In this month’s Between the Bookends, Sophie, Sarah, and Anika share eight books they have been reading this summer covering everything from indie video game development to faerie tales to summer romance. We hope you find something to take a relaxing break with.
Indie Games by Bounthavy Suvilay
Sophie’s first book this month was Indie Games by Bounthavy Suvilay. This beautiful book features over 300 images taken from a huge variety of indie video games, including screenshots from the finished games, concept art, and design sketches. This is more than a book of pretty pictures, however. It is an in-depth look at the entire indie game industry and scattered throughout are quotations taken from more than 50 interviews with people in the business.
Section one looks at the history of indie game development from the lone creators of the 1980s through the development of game hacking in the 2000s to the indie games boom that began in 2008 and onward into the future. Section two is more concerned with the business side of indie game development: financing, finding the right team, handling deadlines and release schedules, and how indie game development differs from that of blockbuster games at large companies. These sections were generally less interesting for Sophie but will be invaluable to anyone looking to break into game development.
The later sections focus on how games are designed and created. Section three explores the different types of indie games available, roughly categorizing them as Mechanics Focused, Narrative Focused, or Art Focused—although naturally there is always a lot of crossover between the three. This is something Sophie had never before considered and she found herself mentally cataloging her own favorite games to see where they fell! Section four looks at Visual Art Direction, and finally, section five covers Music and Sound Design.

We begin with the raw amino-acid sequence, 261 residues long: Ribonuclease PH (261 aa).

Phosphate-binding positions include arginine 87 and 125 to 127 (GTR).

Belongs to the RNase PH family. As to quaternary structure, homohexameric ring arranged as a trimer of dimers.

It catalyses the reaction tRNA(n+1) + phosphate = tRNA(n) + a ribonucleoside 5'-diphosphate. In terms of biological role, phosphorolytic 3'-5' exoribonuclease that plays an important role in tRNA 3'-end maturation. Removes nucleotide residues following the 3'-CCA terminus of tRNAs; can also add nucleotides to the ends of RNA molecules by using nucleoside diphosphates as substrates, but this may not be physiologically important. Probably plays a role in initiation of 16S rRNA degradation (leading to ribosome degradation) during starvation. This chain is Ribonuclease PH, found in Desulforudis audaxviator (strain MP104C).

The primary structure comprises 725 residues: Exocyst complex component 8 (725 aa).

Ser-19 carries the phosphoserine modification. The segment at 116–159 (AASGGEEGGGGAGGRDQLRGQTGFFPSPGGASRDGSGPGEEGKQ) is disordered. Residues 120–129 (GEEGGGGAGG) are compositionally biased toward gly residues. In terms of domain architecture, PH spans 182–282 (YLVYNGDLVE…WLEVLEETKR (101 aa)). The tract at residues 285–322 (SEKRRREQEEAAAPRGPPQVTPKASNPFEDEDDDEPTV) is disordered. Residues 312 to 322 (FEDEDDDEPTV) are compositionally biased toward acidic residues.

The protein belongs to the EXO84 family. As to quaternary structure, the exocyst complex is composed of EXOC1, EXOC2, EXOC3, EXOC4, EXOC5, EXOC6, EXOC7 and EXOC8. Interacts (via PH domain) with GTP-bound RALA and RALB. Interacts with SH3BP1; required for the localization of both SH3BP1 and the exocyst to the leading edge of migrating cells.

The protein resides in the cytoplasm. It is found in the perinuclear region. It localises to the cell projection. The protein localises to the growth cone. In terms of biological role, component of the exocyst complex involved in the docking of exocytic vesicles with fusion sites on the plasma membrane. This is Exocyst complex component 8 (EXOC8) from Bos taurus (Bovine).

Sophie wouldn’t consider herself a dedicated gamer—she had never heard of 98% of the games mentioned in this book—but she found Indie Games utterly fascinating and totally eye-opening. In fact, the biggest problem Sophie had with this book is that she kept learning about new games she wanted to try, and by the time she had finished it, she had a list of games to pick up that will take her years to play through!
Sophie would highly recommend Indie Games to anyone with an interest in video game development, but also to anyone who simply enjoys game art because the pictures here are stunning too.
Black Panther: Rise Together by Vita Ayala
Needing a break from all the books she was plowing through for Mars Month, Sophie picked up Black Panther: Rise Together by Vita Ayala. This book collects issues #4-6 from IDW’s Black Panther middle-grade series.
In each of these three stories, the nation of Wakanda is preparing to host an international scientific summit for the first time. In the first story, T’Challa experiences Exchange Day, a once a decade occasion where the king goes to work as an ordinary citizen, while a citizen stands in for him, allowing the two to see their nation from one another’s perspective. T’Challa expects the day to be easy, after all, Wakanda is “the most advanced nation in the world,” what difficulties could he possibly witness? However, when he discovers corruption in the Vibranium refinery, the Black Panther has to act.
The second story was Sophie’s favorite as it focused on Shuri who is dismayed when T’Challa’s advisor Zuri prefers traditional healing methods to her scientific ones. Soon after insulting the healer and with just days before the summit, Shuri becomes convinced that she has been cursed and is sent on a quest to gather ingredients to create a cure, however, that cure is not what she expects.
The final story covers the final hours before the summit. A group is discovered that wants to disrupt the summit and close Wakanda’s borders to keep the country safe. After an attack, T’Challa and Shuri explain to them, and later the whole summit, that the world is better when knowledge is freely exchanged.
All three of these short stories captured the spirit of Black Panther and also shared powerful and positive messages for kids to learn from without coming across as overly preachy. Sophie will definitely be picking up more of these Black Panther collections in the future.
You’re Next by Kylie Schachte
Next up for Sophie was a YA novel she had been meaning to get to for some time: You’re Next by Kylie Schachte.